Keith Haring first introduced me to him and his work. The more I knew Andy and his work, the more I admired him. For me, performing in the 80s in New York and Toronto, and then during the AIDS epidemic, Andy personified everything. He was the most famous artist in the world and he was gay. Everyone wanted a piece of Andy, from presidents and royalty to transgender kids in the village, and he gave them access to everyone.

Andy has revolutionized the art world for me, democratized it and made it accessible. When I started to see Andy as a revolutionary, activist and gay icon, my admiration grew and we needed more in our collection. Andy made gay films and graphic art that inspired us even before I knew anyone else was putting homoeroticism in the first place. He played with all of us and made fun of the tabloid press, saying that he was asexual or a virgin, and his lovers were standing by. And reprinted word for word.

It was Andy who said: “If you want to know everything about Andy Warhol, just look at the surface of my paintings and films, and here I am. There is nothing behind it.”

The last thing that impresses me about Andy is his generosity. His generosity to all his friends and other artists and directors, as well as to the people around him. I would see it with my own eyes. But perhaps the best way to get to know Andy is to look at the Andy Warhol Foundation. It has provided over $250 million in cash grants to over 1,000 arts organizations and has provided over 52,786 works to over 322 institutions around the world.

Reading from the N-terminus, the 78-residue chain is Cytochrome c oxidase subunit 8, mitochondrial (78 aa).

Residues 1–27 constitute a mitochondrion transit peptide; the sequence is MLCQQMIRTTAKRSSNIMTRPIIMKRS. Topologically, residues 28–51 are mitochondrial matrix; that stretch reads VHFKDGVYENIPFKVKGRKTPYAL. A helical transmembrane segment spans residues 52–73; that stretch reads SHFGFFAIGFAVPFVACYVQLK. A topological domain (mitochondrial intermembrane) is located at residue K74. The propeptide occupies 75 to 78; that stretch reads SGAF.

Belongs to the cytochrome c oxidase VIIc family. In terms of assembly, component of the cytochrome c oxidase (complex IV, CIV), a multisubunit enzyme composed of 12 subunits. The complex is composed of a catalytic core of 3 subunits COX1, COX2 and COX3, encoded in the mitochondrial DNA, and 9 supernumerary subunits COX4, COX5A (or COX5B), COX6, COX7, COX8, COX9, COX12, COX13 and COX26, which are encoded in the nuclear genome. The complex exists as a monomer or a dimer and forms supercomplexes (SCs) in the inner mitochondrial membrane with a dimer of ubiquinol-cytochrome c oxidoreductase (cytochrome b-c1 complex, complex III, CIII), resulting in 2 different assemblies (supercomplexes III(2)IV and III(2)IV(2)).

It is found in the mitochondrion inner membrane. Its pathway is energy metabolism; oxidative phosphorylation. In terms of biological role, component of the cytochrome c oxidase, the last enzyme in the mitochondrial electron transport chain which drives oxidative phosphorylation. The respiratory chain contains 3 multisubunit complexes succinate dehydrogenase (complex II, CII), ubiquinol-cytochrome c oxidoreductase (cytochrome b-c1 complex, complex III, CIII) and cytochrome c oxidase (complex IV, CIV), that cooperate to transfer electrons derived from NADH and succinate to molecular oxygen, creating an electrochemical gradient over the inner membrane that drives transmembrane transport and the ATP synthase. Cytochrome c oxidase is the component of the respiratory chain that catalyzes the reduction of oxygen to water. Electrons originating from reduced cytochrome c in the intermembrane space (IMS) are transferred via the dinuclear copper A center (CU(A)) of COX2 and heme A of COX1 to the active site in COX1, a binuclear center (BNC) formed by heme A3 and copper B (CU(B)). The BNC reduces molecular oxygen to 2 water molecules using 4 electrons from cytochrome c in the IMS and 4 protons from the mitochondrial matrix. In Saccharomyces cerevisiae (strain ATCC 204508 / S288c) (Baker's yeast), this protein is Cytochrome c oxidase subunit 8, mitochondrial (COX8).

Ruth Orkin, American Girl in Italy, Florence, 1952 Live now in an important Canadian collection on Artnet auctions.

One of my favorite works among the famous images in your collection is a painting by Ruth Orkin. American girl in Italy, Florence 1952. Orkin grew up in Hollywood and was heavily influenced by its cliches. Aside from the obvious cinematic connection, what drew you to this character?

We both fell in love right away American girl in Italy. Florence is one of our favorite cities and just to see her walking carelessly through the city with men looking at her conjures up time and space. We’ve read all the stories about whether it was a production, but we prefer to stick to Ninali Craig’s description that they filmed a couple of times almost like a movie scene: “They had fun, and so did I.” It was a carefree ride.

Ninali has lived in Canada since 1978 and then moved to Toronto in 1996. We met her several times at the opera. We lent this piece to a couple of exhibitions in Toronto and one of her friends, children and grandchildren went to see it and told her about it. She was very proud of it and once jokingly said that perhaps it should be renamed Canadian girl in Italy.